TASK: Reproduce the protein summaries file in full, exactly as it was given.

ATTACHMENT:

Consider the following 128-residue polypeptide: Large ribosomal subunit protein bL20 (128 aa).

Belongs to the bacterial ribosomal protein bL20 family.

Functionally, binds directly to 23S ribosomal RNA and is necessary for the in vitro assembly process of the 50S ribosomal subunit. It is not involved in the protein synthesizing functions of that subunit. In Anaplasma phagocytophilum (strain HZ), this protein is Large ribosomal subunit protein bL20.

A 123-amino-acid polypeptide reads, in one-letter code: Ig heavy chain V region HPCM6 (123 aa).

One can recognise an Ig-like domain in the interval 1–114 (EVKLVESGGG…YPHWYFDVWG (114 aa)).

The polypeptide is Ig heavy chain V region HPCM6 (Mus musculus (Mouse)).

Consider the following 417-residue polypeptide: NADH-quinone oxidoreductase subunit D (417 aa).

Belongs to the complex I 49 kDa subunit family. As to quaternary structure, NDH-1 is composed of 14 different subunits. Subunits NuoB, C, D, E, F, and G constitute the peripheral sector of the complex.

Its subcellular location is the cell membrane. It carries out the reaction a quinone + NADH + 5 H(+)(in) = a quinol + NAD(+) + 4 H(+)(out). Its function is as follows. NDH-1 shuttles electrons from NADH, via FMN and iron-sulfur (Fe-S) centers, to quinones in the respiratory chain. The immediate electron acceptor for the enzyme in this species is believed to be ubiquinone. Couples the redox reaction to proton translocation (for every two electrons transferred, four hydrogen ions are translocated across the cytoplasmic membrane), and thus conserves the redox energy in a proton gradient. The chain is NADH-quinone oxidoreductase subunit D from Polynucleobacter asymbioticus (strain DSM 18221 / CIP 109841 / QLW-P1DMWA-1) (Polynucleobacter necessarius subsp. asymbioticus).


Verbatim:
Consider the following 128-residue polypeptide: Large ribosomal subunit protein bL20 (128 aa).

Belongs to the bacterial ribosomal protein bL20 family.

Functionally, binds directly to 23S ribosomal RNA and is necessary for the in vitro assembly process of the 50S ribosomal subunit. It is not involved in the protein synthesizing functions of that subunit. In Anaplasma phagocytophilum (strain HZ), this protein is Large ribosomal subunit protein bL20.

A 123-amino-acid polypeptide reads, in one-letter code: Ig heavy chain V region HPCM6 (123 aa).

One can recognise an Ig-like domain in the interval 1–114 (EVKLVESGGG…YPHWYFDVWG (114 aa)).

The polypeptide is Ig heavy chain V region HPCM6 (Mus musculus (Mouse)).

Consider the following 417-residue polypeptide: NADH-quinone oxidoreductase subunit D (417 aa).

Belongs to the complex I 49 kDa subunit family. As to quaternary structure, NDH-1 is composed of 14 different subunits. Subunits NuoB, C, D, E, F, and G constitute the peripheral sector of the complex.

Its subcellular location is the cell membrane. It carries out the reaction a quinone + NADH + 5 H(+)(in) = a quinol + NAD(+) + 4 H(+)(out). Its function is as follows. NDH-1 shuttles electrons from NADH, via FMN and iron-sulfur (Fe-S) centers, to quinones in the respiratory chain. The immediate electron acceptor for the enzyme in this species is believed to be ubiquinone. Couples the redox reaction to proton translocation (for every two electrons transferred, four hydrogen ions are translocated across the cytoplasmic membrane), and thus conserves the redox energy in a proton gradient. The chain is NADH-quinone oxidoreductase subunit D from Polynucleobacter asymbioticus (strain DSM 18221 / CIP 109841 / QLW-P1DMWA-1) (Polynucleobacter necessarius subsp. asymbioticus).